We demo'd this unit and were quite impressed. IMHO, it really needs to lose about 100 gallons and nix the top compartments. Other than that, it drove and handled well.

  15. #35
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    I guess I'm a beleiver that a mini-pumper simply can't be the jack of all trades that folks are looking for. Fire attack with a descent sized tank and pump, supply hose, extrication tools, EMS equipment and the other "stuff" folks try to cram onto that small chassis is simply just too much. I have simply seen too many handling and maintainence issues resulting from trying to get a small do it-all-piece on a small chassis.

    If you want a small quick attack unit, go to a mid-sized chassis.

    Quick attack unit. Fine. Small rescue and EMS unit. Fine. Brush fire unit. Great. Hose carrier with a pump. Fine. But not all on the same truck.

    If you want to stick with the smaller chassis, target your needs.

  16. #36
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    Quote Originally Posted by ChiefDog View Post
    I saw this on the HME website.

    Not a full size truck but more capable than a F550.

    http://www.hmeahrensfox.com/RAT.asp
    seen this thing up close and personal more money than the f-550. but is a nice rig. i like the mini idea a few dept's have minis. some put jaws on there, so that they arent running their main engines all the time. we have a few depts that have a medi also. i think the mini would be the way to go especially if you can get a nice foam system for it. we use to have a mini for rescue, and for squad type operations used it to transport people for manpower, and had our jaws on it. we replaced it with a class a rescue/pumper. so we have 2 class a's,and 1 tanker, and 2 brush. i sorta miss the mini. would be nice to have it one to run to mutual aids.

  17. #37
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    The biggest market for the mini-pumper is, IMHO, the small rural department that simply can't afford separate units for pumper, rescue, and brush truck and doesn't have the manpower to respond multiple units.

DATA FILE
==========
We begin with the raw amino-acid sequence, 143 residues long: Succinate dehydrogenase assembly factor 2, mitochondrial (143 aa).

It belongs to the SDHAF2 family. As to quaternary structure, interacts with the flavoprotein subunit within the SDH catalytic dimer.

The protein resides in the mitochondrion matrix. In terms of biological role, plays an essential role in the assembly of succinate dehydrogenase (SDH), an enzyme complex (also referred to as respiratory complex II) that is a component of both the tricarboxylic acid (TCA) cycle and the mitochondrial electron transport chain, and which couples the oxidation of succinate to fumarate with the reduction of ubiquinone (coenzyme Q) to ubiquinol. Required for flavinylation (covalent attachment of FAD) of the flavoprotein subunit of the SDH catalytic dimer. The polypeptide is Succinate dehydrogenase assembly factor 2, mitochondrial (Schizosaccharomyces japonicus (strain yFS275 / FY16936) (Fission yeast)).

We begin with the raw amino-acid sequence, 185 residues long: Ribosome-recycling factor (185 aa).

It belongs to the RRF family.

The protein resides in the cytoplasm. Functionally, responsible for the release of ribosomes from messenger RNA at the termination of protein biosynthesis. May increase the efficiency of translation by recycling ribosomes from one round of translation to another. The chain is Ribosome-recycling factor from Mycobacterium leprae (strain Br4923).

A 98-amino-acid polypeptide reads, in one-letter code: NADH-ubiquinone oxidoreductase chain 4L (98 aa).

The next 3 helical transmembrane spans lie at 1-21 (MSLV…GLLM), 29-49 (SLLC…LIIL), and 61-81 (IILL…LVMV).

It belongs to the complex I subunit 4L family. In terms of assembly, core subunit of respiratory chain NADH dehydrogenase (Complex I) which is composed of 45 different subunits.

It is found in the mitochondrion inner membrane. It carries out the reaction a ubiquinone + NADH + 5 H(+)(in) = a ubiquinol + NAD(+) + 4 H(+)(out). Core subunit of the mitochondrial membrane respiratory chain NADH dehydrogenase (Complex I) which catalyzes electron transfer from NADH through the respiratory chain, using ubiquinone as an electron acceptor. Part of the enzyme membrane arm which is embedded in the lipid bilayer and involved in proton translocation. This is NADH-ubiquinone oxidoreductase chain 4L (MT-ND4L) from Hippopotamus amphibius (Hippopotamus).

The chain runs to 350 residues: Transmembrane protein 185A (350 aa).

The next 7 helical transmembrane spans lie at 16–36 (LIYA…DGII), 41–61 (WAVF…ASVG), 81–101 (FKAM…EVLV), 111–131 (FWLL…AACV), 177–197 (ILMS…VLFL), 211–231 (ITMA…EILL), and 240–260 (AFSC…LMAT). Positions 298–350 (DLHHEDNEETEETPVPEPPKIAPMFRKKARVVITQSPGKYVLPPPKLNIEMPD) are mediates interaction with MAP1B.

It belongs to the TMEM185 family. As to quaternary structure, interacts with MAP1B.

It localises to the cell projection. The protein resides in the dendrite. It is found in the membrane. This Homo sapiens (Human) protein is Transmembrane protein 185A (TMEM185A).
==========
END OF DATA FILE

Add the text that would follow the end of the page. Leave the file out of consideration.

If you're a rural department that runs 80-100 brush fires, 15-30 MVAs, and maybe 10 structure fires (and half of those are hay barns), something like the Blanchat truck, along with a tanker, would (once again IMHO) be perfect.

    That or the urban department that runs the occassional vehicle fire in a parking garage inaccessible by a standard pumper. But in that scenario, I'd go with a stripped down version of the Blanchat truck, taking out the vehicle extrication tools, etc.

  18. #38
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    Quote Originally Posted by simpleguy68 View Post
    My personal fave for a mini-pumper is the Blanchat Minuteman (http://www.blanchatmfg.com/minuteman/), though its pump may be a bit small for some AND you can add enough to it to approach overload. On the plus side, CAFS is an option.
    I was reading through this thread and had this in mind the entire time - I had just gone to look up the web site to post back here when I read your post.

    I have no first hand experience with these but they look quite impressive.
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  19. #39
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    Bringing this one back from the dead...

    Crimson is now offering a mini pumper with a 1,500 GPM pump. What say you?

    http://www.crimson-fire.com/ClassicSeriesPumpers/
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    Quote Originally Posted by Rescue101 View Post
    I don't mind fire rolling over my head. I just don't like it rolling UNDER my a**.

  20. #40
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    Default ISO Slayer

    Quote Originally Posted by ... View Post
    If you get a mini pumper with a 750 GPM pump and 300 gallon tank you get a NFPA engine.
    Oh, and the truck you posted is the same one that was discussed, but it was just a typo because it had a 1,000 GPM pump not a 1,250.
    But it will not count full credit for ISO....... Needs a minimum 1,000 GPM pump and ALL of the items listed in ISO's FSRS (Fire Suppression Rating Schedule)